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Mary-Louise Gill, Brown University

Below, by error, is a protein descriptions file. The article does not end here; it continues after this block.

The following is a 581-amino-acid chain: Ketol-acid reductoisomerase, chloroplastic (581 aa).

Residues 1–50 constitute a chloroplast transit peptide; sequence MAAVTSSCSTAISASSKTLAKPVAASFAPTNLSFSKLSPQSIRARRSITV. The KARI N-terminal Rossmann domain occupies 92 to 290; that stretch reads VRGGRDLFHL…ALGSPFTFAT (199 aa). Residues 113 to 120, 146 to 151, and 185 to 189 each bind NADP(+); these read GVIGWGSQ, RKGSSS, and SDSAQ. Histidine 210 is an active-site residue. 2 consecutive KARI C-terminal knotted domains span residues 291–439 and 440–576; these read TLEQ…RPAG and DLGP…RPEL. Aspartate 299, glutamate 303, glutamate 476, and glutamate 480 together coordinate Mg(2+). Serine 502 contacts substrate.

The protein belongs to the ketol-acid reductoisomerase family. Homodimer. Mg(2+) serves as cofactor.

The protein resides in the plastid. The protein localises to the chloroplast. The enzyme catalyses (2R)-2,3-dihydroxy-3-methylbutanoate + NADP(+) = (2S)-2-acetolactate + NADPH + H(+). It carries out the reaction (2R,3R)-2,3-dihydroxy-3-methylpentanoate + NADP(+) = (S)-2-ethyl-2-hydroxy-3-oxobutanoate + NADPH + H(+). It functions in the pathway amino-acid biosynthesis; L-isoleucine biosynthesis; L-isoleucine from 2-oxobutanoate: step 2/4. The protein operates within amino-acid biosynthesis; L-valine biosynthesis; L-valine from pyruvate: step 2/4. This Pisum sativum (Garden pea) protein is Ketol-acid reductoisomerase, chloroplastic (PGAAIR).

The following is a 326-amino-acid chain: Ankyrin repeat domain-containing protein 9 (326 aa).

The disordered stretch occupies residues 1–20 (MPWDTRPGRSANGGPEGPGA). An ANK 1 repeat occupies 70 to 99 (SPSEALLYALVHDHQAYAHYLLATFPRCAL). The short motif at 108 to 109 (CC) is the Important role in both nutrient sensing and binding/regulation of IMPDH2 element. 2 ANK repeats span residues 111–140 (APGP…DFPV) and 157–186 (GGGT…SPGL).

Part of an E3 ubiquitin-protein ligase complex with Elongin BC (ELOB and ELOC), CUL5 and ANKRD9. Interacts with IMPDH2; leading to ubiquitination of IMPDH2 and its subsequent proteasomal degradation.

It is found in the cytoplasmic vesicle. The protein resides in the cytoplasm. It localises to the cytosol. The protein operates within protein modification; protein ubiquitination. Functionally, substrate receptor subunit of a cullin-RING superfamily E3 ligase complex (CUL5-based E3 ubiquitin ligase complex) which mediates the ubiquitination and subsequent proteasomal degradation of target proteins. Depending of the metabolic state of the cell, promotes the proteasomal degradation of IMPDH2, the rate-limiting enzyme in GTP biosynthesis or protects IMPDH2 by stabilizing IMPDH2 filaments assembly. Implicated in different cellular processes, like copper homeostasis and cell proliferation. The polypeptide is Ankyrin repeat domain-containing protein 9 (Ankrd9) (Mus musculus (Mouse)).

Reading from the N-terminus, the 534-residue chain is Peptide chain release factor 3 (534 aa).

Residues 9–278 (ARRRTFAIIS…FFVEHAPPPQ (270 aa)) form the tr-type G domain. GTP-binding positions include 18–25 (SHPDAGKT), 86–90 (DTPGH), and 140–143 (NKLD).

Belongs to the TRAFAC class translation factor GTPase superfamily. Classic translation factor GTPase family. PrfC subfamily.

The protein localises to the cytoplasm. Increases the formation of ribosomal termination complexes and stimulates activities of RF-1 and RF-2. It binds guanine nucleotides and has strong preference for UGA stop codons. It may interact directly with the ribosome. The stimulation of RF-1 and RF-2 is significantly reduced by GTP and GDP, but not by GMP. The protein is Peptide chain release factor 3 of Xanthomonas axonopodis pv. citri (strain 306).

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Aristotle claims that the soul is the cause of the living body in three ways—as formal cause, final cause, and moving cause (De Anima 2.4). This paper undertakes to show how the soul operates in those three ways, with a special focus on soul as final cause/end. How does that role relate to or overlap with its roles as formal cause and moving cause? To complicate the picture, on several occasions Aristotle says that there are two ways to be an end: that for the sake of which (goal), and that for the sake of which (beneficiary or user, the meaning is disputed). To complicate matters further, he distinguishes the end—that for the sake of which—from two ways to be for an end, as mover and as tools (GA 2.6). I shall try to put these various claims together and argue that the soul is the final cause of a living thing both as the user of the organic body in living its life and as the goal of the organism’s activities.

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